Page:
Rothe adds, “This play takes place in 1967, but speaks directly to what is happening in 2016. It is not difficult to conjure up images of Black men being harassed and shot, because we can watch them every day in some new scenario on the news or on YouTube. Dominique says this about her play: ‘It’s about this brother and sister and their differing world views. It’s about how they maintain that thread of family through their differences while the city is wrestling with its own discord…. The play asks where do we go next, especially when a new member is added to your community. Are there too many wounds to come together and heal?'”

Myles Bullock and Katy Castaldi star as Lank and Caroline in <em>Detroit '67</em> (photo by Jon Gardiner)
Myles Bullock and Katy Castaldi star as Lank and Caroline in Detroit ’67 (photo by Jon Gardiner)

PlayMakers Repertory Company presents DETROIT ’67 at 7:30 p.m. Sept. 14 and 15 Previews, 7:30 p.m. Sept. 16 Opening Night, 2 p.m. Sept. 18, 7:30 p.m. Sept. 20-23, 2 and 7:30 p.m. Sept. 25, 7:30 p.m. Sept. 27-30, 2 and 7:30 p.m. Oct. 1, and p.m. Oct. 2 in the Paul Green Theatre in the Center for Dramatic Art, 150 Country Club Rd., Chapel Hill, NC 27514, on the University of North Carolina at Chapel Hill campus.

TICKETS: $15 and up, except $10 students with ID.

BOX OFFICE: 919-962-PLAY,, or

GROUP RATES (15+ tickets): 919-962-PLAY (7529),, or


PRESENTER:,,,, and

PRC BLOG (Page to Stage):



PRC’S AGE RECOMMENDATION: “This powerful, tuneful drama about a family caught in an explosive moment in American history contains adult language and themes that make it most appropriate for patrons 14 years and older.”

NOTE 1: All shows are wheelchair accessible, and assistive-listening devices will be available at all performances.

NOTE 2: Arts Access, Inc. of Raleigh will audio-describe the show’s 7:30 p.m. Tuesday, Sept. 20th, performance.

NOTE 3: There will be FREE post-show discussions with members of the creative team following the show’s 7:30 p.m. Wednesday, Sept. 21st, and 2 p.m. Sunday, Sept. 25th, performances.

NOTE 4: There will be an Open Captioning Performance at 2 p.m. on Saturday, Oct. 1st (for more information, click


Detroit ’67 (2013 Off-Broadway play): (official web page), (Samuel French, Inc.), and (Internet Off-Broadway Database).

The Script: (Google Books).

Study Guide: (Actors Theatre of Louisville).

Dominique Morisseau (playwright): (official website), (Internet Off-Broadway Database), (Internet Movie Database), (Facebook page), and (Twitter page).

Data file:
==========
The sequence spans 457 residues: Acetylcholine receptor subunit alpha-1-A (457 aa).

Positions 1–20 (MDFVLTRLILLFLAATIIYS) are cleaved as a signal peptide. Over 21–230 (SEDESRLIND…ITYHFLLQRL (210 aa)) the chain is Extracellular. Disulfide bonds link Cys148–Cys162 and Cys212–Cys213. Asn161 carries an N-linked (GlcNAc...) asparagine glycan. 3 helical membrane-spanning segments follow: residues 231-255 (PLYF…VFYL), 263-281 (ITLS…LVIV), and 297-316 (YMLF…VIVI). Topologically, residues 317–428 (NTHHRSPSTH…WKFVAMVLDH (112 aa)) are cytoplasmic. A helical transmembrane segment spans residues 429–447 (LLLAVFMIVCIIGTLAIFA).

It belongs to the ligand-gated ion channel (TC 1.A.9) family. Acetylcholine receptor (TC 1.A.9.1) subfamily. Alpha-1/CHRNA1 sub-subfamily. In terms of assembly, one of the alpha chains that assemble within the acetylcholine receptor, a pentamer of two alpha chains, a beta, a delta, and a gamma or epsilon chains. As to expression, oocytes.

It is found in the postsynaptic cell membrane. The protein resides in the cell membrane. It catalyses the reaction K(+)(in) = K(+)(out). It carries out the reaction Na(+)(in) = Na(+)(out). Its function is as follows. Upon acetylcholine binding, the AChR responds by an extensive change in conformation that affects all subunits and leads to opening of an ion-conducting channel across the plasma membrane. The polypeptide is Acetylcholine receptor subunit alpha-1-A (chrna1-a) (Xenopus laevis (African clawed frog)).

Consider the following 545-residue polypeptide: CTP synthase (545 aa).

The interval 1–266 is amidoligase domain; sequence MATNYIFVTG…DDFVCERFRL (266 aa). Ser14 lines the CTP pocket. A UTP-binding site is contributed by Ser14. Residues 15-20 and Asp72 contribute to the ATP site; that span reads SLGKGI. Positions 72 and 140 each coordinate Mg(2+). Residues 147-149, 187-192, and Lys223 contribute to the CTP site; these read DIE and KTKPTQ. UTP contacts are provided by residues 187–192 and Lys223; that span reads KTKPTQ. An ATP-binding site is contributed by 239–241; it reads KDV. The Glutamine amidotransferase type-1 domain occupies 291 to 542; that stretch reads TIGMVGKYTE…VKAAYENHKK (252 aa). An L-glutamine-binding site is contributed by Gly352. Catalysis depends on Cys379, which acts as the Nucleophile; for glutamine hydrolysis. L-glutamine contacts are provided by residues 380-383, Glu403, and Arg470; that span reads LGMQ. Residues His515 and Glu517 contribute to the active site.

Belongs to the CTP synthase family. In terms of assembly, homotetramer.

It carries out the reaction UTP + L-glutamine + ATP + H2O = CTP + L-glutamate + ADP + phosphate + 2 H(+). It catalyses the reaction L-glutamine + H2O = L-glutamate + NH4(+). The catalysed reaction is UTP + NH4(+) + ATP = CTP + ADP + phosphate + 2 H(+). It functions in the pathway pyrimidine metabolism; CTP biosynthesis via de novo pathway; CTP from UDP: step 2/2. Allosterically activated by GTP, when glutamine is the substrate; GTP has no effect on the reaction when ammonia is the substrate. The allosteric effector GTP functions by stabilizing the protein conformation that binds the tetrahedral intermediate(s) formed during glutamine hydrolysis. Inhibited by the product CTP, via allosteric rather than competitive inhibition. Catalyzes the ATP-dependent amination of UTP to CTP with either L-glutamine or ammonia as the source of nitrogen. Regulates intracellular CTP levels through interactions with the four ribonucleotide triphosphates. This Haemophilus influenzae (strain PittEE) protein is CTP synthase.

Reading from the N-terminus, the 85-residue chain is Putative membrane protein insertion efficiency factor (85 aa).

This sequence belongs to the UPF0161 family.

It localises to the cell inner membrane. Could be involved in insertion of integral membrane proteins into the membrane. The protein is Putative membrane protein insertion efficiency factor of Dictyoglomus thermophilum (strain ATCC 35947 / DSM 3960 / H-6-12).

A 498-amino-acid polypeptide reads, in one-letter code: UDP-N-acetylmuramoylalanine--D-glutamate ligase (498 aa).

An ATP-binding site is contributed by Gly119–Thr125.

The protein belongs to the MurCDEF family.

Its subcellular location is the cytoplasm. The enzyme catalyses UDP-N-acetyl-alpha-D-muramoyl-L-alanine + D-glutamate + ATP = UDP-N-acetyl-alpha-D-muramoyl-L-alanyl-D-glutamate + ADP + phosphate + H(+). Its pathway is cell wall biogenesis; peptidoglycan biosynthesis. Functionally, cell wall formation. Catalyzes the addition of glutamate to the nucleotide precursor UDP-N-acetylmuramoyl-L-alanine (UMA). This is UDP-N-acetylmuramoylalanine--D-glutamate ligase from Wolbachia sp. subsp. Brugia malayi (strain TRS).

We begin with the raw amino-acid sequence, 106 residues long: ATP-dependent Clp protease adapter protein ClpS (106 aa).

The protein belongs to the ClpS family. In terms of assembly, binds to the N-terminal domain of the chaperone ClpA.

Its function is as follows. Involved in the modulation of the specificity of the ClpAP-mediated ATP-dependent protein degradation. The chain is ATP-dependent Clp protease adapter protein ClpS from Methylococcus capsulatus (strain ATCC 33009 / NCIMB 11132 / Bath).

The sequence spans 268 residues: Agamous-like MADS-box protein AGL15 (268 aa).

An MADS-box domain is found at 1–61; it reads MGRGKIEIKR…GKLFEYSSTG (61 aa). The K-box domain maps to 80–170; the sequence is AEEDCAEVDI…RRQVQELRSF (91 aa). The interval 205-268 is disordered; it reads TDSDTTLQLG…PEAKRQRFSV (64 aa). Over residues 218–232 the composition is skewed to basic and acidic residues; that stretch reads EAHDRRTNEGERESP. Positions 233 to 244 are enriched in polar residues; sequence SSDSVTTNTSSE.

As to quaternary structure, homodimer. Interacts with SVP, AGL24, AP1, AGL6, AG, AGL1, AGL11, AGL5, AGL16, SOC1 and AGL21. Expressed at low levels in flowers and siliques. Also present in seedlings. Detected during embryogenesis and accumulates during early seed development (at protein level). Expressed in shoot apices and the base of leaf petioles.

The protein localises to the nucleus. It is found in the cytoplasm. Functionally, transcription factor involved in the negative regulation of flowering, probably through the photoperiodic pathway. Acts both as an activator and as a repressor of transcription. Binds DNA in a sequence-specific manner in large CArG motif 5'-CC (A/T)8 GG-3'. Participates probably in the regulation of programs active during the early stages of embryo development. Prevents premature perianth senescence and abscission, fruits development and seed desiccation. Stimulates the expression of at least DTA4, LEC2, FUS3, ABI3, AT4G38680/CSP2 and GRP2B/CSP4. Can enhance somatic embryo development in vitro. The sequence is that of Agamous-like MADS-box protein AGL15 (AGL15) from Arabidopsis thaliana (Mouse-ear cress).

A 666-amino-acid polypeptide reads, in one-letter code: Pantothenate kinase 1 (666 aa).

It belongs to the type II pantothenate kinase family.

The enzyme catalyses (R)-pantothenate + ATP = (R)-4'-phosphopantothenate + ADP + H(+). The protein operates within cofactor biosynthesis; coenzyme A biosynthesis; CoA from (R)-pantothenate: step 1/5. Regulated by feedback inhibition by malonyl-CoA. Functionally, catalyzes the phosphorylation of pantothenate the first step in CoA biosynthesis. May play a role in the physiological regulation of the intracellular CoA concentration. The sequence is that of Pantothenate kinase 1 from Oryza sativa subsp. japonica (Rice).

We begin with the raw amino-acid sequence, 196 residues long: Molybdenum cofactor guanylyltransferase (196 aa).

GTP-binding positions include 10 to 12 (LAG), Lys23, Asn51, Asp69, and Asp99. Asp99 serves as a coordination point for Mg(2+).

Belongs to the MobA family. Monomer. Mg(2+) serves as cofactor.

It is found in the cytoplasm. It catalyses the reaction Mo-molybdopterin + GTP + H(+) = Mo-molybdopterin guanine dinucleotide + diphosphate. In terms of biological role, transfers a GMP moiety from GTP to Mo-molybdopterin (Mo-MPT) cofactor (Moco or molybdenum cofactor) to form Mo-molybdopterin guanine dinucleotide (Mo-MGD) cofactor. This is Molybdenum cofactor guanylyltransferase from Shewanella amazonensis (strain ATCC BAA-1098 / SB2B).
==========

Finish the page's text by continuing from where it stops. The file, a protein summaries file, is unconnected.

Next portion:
Lisa Rothe (PRC guest director based in New York, NY): (official website), (PRC bio), (Facebook page), and and (Twitter pages).


Robert W. McDowell has written articles for The News & Observer, The Raleigh Times, Spectator Magazine, CVNC, and Triangle Arts and Entertainment, all based in Raleigh. He edits and publishes two FREE weekly e-mail newsletters. Triangle Review provides comprehensive, in-depth coverage of local performing-arts events. (Start your FREE subscription by e-mailing and typing SUBSCRIBE TR in the Subject: line.) McDowell also maintains a FREE list of movie sneak previews. (To subscribe, e-mail and type SUBSCRIBE FFL FREE in the Subject: line.)

By Robert W. McDowell

Robert W. McDowell is a Raleigh, NC-based freelance writer, editor, and critic. He has written theater, film, book, and music previews and reviews for The News & Observer, The Raleigh Times, Spectator Magazine, and Classical Voice of North Carolina, all based in Raleigh. In 1980-91, he covered business, industry, government, and education for (We the People of) North Carolina magazine, published monthly by N.C. Citizens for Business and Industry. In April 2001, McDowell started Robert's Reviews, a FREE weekly e-mail newsletter that provides comprehensive, in-depth coverage of the performing arts in the Research Triangle area of North Carolina, which includes Raleigh, Durham, Chapel Hill, and Carrboro. Triangle Review is the latest-and-greatest version of McDowell's original newsletter. (To start your FREE subscription, e-mail robertm748[at] and type SUBSCRIBE TR in the Subject: line.) From December 1980 until September 2017, McDowell served on the board of directors of The Cinema, Inc., a Raleigh-based nonprofit film society formed in 1966. He currently publishes a weekly list of FREE advance screenings of movies in the Triangle area. (To have your e-mail address added to this FREE list, e-mail robertm748[at] and type SUBSCRIBE FFL FREE in the Subject: line.) McDowell also co-edited and supervised the production of Jim Valvano's Guide to Great Eating (JTV Enterprises, 1984), a 224-page sports celebrity cookbook; and he served as a fact checker for Valvano: They Gave Me a Lifetime Contract, and Then They Declared Me Dead (Pocket Books, 1991).